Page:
Technology

Raghav Bahl's next big growth drive

MUMBAI: TV18 founder-promoter Raghav Bahl has become much bolder in setting up his distribution business in 2012, first sheltered under MSM Discovery‘s TheOneAlliance and then moving to a strategic alliance with the Sun Group.


Adding the ETV regional-language channels and getting billionaire Mukesh Ambani (RIL invested in Network18 Media & Investments and TV18 through Independent Media Trust) to clean-up his debt overhang, Bahl has identified pay-TV revenues as his next growth driver at a time when India is preparing to migrate from analogue to digital cable.


Bahl will have media conglomerate Viacom as a minority partner with 25 per cent stake in IndiaCast, the new distribution company that will also house the syndication business and exploit content across all media platforms.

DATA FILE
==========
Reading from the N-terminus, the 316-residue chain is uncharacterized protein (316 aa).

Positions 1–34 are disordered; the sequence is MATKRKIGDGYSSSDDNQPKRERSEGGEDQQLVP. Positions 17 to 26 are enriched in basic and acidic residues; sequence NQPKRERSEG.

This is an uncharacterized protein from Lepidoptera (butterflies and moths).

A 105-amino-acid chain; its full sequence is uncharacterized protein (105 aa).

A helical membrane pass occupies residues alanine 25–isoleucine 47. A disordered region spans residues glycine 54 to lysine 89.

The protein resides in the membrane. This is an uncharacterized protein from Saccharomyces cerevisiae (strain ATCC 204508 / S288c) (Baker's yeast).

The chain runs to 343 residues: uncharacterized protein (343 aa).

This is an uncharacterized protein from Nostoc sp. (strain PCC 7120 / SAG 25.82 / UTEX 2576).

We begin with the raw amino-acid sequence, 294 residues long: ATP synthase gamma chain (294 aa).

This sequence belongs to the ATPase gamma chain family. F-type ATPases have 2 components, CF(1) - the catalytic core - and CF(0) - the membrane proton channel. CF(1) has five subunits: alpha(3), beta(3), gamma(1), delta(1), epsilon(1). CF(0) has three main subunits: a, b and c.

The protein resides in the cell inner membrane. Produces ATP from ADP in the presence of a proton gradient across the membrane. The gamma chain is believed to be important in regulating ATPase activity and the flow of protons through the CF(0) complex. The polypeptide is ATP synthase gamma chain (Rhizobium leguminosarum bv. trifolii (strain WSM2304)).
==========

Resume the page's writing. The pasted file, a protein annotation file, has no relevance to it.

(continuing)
TV18 will hold the remaining 75 per cent as Bahl searches for new revenues that will propel his media empire to the leaque of major broadcasting networks like Star India, Zee Entertainment and Multi Screen Media (formerly known as Sony Entertainment Television India) in subscription revenues.


"TV18 is a laggard compared to the biggies so far as subscription revenues go. It will really have to ramp up pay revenues," says the head of a leading broadcasting network who did not want his name to be revealed.


TV18 group of channels, including flagship Hindi general entertainment channel Colors, earn a subscription revenue of around Rs 3 billion a year. The handling of the ETV channels (barring Telugu which is still with ETV) will mean another Rs 1 billion, says a source close to the company.